WASHINGTON – Fresh out of college in 1988, Rebecca Friedrichs began her career as teacher in Southern California, where she met the catalyst for her crusade against school unions.
During that first year she met a teacher she labeled the “Witch,” a woman who, according to Friedrichs, grabbed the children by the arms and verbally abused them on a daily basis. She decided then that she didn’t want to join the local teachers union, paying into a system that protects teachers who abuse their students.
“I didn’t want to pay a union that put … her job security above the safety and education of small children, but I soon found out I didn’t have a choice,” Friedrichs recalled at the Heritage Foundation on Thursday.
Today, 22 states allow unions to be funded by compulsory dues. Public employees like teachers can opt out of the contracts, but in most cases the teachers are forced to pay agency fees instead, which often total the same amount, while the teacher gives up rights to have any say in the direction of the union. Fees can mean public employees forking over more than $1,000 a year, and opponents like Friedrichs believe it’s a violation of the First Amendment.
Friedrichs, who became the lead plaintiff in 2016 Supreme Court case Friedrichs v. California Teachers Association, offered details Thursday on how she sees teachers unions failing to represent their members.
After a decade in the field, Friedrichs relented and subscribed as a dues-paying member, eventually serving as secretary for her local union’s board. One school year, her district prepared to lay off several teachers, and with a last-in-first-out policy the younger teachers were at risk while tenured positions were secure.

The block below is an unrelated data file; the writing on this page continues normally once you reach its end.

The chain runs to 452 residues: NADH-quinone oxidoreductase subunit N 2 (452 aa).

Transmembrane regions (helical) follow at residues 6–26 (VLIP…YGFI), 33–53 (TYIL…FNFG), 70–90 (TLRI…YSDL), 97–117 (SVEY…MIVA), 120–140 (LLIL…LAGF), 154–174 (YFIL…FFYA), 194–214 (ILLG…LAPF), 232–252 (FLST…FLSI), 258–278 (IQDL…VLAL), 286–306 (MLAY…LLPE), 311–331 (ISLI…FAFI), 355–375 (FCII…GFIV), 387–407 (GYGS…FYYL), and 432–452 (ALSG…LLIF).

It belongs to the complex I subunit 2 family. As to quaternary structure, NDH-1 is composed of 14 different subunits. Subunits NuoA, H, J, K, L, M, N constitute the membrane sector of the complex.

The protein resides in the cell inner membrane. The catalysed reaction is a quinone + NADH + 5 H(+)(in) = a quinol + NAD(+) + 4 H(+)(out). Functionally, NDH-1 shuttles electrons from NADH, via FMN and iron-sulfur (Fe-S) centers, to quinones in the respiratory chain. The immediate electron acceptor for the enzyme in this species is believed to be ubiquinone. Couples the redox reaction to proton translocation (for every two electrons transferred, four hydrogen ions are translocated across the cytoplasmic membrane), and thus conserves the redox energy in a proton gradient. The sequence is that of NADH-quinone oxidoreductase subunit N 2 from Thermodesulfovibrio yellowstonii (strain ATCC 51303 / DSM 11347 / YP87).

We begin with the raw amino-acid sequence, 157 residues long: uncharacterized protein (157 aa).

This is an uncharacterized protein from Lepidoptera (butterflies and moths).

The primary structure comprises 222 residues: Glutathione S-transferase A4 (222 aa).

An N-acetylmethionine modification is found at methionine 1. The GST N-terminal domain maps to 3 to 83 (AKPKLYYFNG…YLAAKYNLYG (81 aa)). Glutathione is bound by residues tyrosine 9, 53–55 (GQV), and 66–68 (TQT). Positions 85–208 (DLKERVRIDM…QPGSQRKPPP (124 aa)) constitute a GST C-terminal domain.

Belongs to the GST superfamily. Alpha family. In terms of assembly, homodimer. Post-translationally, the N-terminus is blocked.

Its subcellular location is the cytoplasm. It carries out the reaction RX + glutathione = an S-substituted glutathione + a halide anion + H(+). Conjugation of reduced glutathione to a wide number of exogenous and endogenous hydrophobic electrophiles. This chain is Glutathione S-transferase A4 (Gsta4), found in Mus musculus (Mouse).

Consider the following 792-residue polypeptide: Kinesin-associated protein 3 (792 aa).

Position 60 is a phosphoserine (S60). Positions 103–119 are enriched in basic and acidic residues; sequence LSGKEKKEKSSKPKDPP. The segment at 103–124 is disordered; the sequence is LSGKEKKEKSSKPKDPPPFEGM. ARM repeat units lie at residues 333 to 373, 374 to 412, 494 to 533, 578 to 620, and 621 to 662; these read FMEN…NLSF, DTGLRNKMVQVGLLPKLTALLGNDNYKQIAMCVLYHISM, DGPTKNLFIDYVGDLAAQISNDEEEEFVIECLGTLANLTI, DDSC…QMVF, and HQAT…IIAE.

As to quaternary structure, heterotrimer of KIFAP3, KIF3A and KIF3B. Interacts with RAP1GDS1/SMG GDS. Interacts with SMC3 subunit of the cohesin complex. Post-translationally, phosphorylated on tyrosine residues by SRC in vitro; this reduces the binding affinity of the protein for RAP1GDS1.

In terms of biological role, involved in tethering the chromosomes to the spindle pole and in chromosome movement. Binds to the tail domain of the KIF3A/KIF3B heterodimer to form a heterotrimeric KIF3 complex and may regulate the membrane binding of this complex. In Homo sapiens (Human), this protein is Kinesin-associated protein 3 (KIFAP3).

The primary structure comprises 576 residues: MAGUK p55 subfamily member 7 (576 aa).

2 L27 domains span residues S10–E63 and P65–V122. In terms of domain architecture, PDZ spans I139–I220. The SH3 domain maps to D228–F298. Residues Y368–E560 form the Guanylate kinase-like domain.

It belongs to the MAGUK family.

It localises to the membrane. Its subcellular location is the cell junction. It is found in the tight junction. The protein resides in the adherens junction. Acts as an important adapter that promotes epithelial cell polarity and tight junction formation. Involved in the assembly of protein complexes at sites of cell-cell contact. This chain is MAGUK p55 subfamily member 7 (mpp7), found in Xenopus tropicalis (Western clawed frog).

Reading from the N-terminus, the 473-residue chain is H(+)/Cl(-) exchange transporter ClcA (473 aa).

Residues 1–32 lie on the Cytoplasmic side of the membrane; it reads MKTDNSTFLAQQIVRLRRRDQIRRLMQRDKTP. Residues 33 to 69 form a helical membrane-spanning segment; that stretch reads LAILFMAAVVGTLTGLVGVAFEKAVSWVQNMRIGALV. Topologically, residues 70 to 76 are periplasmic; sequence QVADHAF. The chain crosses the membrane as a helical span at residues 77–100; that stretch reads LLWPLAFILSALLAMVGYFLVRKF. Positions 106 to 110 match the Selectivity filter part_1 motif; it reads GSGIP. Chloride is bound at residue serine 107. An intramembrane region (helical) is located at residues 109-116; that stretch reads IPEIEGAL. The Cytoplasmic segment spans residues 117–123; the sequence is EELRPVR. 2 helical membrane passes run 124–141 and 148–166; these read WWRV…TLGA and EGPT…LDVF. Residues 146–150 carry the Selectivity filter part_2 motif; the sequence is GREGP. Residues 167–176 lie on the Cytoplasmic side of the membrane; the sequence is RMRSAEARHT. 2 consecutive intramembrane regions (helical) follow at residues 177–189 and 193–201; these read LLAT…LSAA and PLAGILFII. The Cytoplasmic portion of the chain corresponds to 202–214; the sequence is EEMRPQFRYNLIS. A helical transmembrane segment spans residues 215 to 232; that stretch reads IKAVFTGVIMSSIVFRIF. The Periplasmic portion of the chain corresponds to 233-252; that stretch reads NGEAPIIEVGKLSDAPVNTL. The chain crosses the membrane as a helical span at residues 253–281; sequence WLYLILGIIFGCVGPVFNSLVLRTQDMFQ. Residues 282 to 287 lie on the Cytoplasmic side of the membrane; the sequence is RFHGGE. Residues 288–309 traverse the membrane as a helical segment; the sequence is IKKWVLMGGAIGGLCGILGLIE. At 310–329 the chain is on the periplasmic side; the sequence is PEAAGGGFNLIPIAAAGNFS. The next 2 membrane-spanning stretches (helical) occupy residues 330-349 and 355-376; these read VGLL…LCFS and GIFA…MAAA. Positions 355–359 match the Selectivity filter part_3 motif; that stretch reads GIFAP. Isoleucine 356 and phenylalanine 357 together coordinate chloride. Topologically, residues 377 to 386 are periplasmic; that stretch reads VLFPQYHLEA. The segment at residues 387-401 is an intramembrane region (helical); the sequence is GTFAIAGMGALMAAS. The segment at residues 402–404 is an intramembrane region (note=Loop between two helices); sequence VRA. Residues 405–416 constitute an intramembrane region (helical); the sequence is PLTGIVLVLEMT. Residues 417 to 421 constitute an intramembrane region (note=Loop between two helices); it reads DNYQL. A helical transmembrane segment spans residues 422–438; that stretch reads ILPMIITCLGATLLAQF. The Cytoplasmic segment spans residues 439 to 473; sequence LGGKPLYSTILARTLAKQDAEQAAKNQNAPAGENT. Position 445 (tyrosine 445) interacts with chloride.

Friedrichs said she spoke with union teachers, and claimed that the majority agreed on a pay cut so that they could save the jobs of the other teachers. But the union wouldn’t bargain on this point, she said, instead offering a seminar on how to obtain unemployment benefits.
“Those teachers were paying a thousand dollars a year for representation, and every last one of them was represented right out of a job,” Friedrichs said.
The compulsory dues system was upheld with the 1977 Abood v. Detroit Board of Education decision, though several groups challenged Abood’s constitutionality since. Friedrichs v. CTA reached its conclusion in 2016, when Justice Antonin Scalia unexpectedly died, resulting in a 4-4 split upholding the Abood decision.
Both the Obama administration and former California Attorney General Kamala Harris, now a Democratic senator who reportedly has White House aspirations, intervened in the Friedrichs case. After the High Court decision, Harris said in a statement that the case was about fairness, and the system in place allows California teachers to fight for fair wages.
“While no employee should be forced to pay for a union’s political speech outside the workplace, if a union represents all employees in negotiating and administering a collective bargaining agreement, then all the employees ought to share the costs of that representation,” Harris said. “This has been the standard for the last 40 years, and there is no reason for the Supreme Court to change course now.”
Two more cases, Janus v. AFSCME and Yohn v. CTA, are attempting to address issues that the plaintiffs believe were unresolved in the Friedrichs case. Jacob Huebert, an attorney for Liberty Justice Center, a plaintiff in the Janus case, said he’s hopeful that with the addition of Associate Justice Neil Gorsuch the Supreme Court will grant the petition when it returns for another term in October and decides the case before term’s end in June.